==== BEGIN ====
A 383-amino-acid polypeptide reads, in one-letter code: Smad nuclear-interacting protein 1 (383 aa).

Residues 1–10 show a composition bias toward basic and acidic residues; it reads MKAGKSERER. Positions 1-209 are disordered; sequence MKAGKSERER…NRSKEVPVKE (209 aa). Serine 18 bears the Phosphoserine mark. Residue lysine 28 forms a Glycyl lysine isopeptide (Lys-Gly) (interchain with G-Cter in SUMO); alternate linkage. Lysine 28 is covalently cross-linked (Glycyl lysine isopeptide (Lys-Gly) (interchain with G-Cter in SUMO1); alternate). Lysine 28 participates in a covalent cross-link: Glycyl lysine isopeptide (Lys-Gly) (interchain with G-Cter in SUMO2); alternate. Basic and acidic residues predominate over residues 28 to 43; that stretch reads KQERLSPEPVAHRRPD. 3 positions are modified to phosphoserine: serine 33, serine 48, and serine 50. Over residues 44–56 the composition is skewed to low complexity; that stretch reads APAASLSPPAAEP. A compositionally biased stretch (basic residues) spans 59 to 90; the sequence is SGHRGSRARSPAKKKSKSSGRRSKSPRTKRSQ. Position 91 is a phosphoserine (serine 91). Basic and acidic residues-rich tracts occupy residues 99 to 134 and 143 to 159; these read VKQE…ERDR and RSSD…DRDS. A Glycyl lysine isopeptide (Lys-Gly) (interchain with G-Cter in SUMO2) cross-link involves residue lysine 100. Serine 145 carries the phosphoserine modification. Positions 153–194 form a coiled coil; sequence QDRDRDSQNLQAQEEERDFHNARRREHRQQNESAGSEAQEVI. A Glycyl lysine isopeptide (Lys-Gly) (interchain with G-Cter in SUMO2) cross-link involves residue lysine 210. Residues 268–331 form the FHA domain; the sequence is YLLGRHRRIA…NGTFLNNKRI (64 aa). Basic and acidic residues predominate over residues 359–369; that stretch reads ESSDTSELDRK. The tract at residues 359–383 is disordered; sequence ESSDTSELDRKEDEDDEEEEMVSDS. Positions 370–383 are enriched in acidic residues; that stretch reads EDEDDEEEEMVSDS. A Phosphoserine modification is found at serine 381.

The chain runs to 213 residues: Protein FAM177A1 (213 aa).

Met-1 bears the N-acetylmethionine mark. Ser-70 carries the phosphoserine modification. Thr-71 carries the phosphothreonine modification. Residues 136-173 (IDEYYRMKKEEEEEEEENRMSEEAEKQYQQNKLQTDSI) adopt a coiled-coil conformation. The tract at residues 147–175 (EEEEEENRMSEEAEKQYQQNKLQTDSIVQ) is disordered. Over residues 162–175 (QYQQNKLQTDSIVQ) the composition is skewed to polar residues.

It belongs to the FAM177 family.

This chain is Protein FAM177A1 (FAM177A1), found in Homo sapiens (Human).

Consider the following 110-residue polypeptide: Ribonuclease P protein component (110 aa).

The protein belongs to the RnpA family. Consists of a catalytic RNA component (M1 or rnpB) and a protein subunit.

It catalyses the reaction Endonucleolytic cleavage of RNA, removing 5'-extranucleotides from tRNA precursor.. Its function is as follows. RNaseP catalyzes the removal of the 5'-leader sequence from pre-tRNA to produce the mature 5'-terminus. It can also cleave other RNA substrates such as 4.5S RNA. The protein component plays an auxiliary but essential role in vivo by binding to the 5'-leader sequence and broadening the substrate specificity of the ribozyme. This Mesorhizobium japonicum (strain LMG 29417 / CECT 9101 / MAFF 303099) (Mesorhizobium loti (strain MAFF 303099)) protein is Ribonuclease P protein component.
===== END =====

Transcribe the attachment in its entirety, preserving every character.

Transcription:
A 383-amino-acid polypeptide reads, in one-letter code: Smad nuclear-interacting protein 1 (383 aa).

Residues 1–10 show a composition bias toward basic and acidic residues; it reads MKAGKSERER. Positions 1-209 are disordered; sequence MKAGKSERER…NRSKEVPVKE (209 aa). Serine 18 bears the Phosphoserine mark. Residue lysine 28 forms a Glycyl lysine isopeptide (Lys-Gly) (interchain with G-Cter in SUMO); alternate linkage. Lysine 28 is covalently cross-linked (Glycyl lysine isopeptide (Lys-Gly) (interchain with G-Cter in SUMO1); alternate). Lysine 28 participates in a covalent cross-link: Glycyl lysine isopeptide (Lys-Gly) (interchain with G-Cter in SUMO2); alternate. Basic and acidic residues predominate over residues 28 to 43; that stretch reads KQERLSPEPVAHRRPD. 3 positions are modified to phosphoserine: serine 33, serine 48, and serine 50. Over residues 44–56 the composition is skewed to low complexity; that stretch reads APAASLSPPAAEP. A compositionally biased stretch (basic residues) spans 59 to 90; the sequence is SGHRGSRARSPAKKKSKSSGRRSKSPRTKRSQ. Position 91 is a phosphoserine (serine 91). Basic and acidic residues-rich tracts occupy residues 99 to 134 and 143 to 159; these read VKQE…ERDR and RSSD…DRDS. A Glycyl lysine isopeptide (Lys-Gly) (interchain with G-Cter in SUMO2) cross-link involves residue lysine 100. Serine 145 carries the phosphoserine modification. Positions 153–194 form a coiled coil; sequence QDRDRDSQNLQAQEEERDFHNARRREHRQQNESAGSEAQEVI. A Glycyl lysine isopeptide (Lys-Gly) (interchain with G-Cter in SUMO2) cross-link involves residue lysine 210. Residues 268–331 form the FHA domain; the sequence is YLLGRHRRIA…NGTFLNNKRI (64 aa). Basic and acidic residues predominate over residues 359–369; that stretch reads ESSDTSELDRK. The tract at residues 359–383 is disordered; sequence ESSDTSELDRKEDEDDEEEEMVSDS. Positions 370–383 are enriched in acidic residues; that stretch reads EDEDDEEEEMVSDS. A Phosphoserine modification is found at serine 381.

The chain runs to 213 residues: Protein FAM177A1 (213 aa).

Met-1 bears the N-acetylmethionine mark. Ser-70 carries the phosphoserine modification. Thr-71 carries the phosphothreonine modification. Residues 136-173 (IDEYYRMKKEEEEEEEENRMSEEAEKQYQQNKLQTDSI) adopt a coiled-coil conformation. The tract at residues 147–175 (EEEEEENRMSEEAEKQYQQNKLQTDSIVQ) is disordered. Over residues 162–175 (QYQQNKLQTDSIVQ) the composition is skewed to polar residues.

It belongs to the FAM177 family.

This chain is Protein FAM177A1 (FAM177A1), found in Homo sapiens (Human).

Consider the following 110-residue polypeptide: Ribonuclease P protein component (110 aa).

The protein belongs to the RnpA family. Consists of a catalytic RNA component (M1 or rnpB) and a protein subunit.

It catalyses the reaction Endonucleolytic cleavage of RNA, removing 5'-extranucleotides from tRNA precursor.. Its function is as follows. RNaseP catalyzes the removal of the 5'-leader sequence from pre-tRNA to produce the mature 5'-terminus. It can also cleave other RNA substrates such as 4.5S RNA. The protein component plays an auxiliary but essential role in vivo by binding to the 5'-leader sequence and broadening the substrate specificity of the ribozyme. This Mesorhizobium japonicum (strain LMG 29417 / CECT 9101 / MAFF 303099) (Mesorhizobium loti (strain MAFF 303099)) protein is Ribonuclease P protein component.